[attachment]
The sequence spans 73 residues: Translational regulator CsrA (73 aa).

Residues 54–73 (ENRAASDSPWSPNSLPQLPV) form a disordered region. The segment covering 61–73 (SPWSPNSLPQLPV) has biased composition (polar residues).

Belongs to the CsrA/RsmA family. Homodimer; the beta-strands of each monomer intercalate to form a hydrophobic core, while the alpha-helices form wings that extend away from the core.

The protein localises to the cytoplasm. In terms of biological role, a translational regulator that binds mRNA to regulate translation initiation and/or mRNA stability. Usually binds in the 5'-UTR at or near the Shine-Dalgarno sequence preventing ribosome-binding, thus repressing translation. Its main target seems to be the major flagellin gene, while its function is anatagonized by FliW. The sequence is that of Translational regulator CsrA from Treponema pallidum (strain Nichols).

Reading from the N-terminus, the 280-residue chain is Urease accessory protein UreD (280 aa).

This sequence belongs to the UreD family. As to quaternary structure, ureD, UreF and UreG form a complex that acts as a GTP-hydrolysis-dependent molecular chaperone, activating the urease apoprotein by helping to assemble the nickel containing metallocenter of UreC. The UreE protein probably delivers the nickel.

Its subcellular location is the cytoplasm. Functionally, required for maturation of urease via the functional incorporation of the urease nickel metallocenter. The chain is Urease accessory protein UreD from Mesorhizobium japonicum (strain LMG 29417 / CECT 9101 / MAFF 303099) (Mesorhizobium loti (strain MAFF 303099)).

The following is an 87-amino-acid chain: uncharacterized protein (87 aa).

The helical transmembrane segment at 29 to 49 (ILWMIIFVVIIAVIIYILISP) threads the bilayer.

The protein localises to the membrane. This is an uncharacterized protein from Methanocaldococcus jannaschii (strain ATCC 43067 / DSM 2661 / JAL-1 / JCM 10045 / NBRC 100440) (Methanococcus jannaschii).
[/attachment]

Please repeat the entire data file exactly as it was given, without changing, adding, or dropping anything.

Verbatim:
The sequence spans 73 residues: Translational regulator CsrA (73 aa).

Residues 54–73 (ENRAASDSPWSPNSLPQLPV) form a disordered region. The segment covering 61–73 (SPWSPNSLPQLPV) has biased composition (polar residues).

Belongs to the CsrA/RsmA family. Homodimer; the beta-strands of each monomer intercalate to form a hydrophobic core, while the alpha-helices form wings that extend away from the core.

The protein localises to the cytoplasm. In terms of biological role, a translational regulator that binds mRNA to regulate translation initiation and/or mRNA stability. Usually binds in the 5'-UTR at or near the Shine-Dalgarno sequence preventing ribosome-binding, thus repressing translation. Its main target seems to be the major flagellin gene, while its function is anatagonized by FliW. The sequence is that of Translational regulator CsrA from Treponema pallidum (strain Nichols).

Reading from the N-terminus, the 280-residue chain is Urease accessory protein UreD (280 aa).

This sequence belongs to the UreD family. As to quaternary structure, ureD, UreF and UreG form a complex that acts as a GTP-hydrolysis-dependent molecular chaperone, activating the urease apoprotein by helping to assemble the nickel containing metallocenter of UreC. The UreE protein probably delivers the nickel.

Its subcellular location is the cytoplasm. Functionally, required for maturation of urease via the functional incorporation of the urease nickel metallocenter. The chain is Urease accessory protein UreD from Mesorhizobium japonicum (strain LMG 29417 / CECT 9101 / MAFF 303099) (Mesorhizobium loti (strain MAFF 303099)).

The following is an 87-amino-acid chain: uncharacterized protein (87 aa).

The helical transmembrane segment at 29 to 49 (ILWMIIFVVIIAVIIYILISP) threads the bilayer.

The protein localises to the membrane. This is an uncharacterized protein from Methanocaldococcus jannaschii (strain ATCC 43067 / DSM 2661 / JAL-1 / JCM 10045 / NBRC 100440) (Methanococcus jannaschii).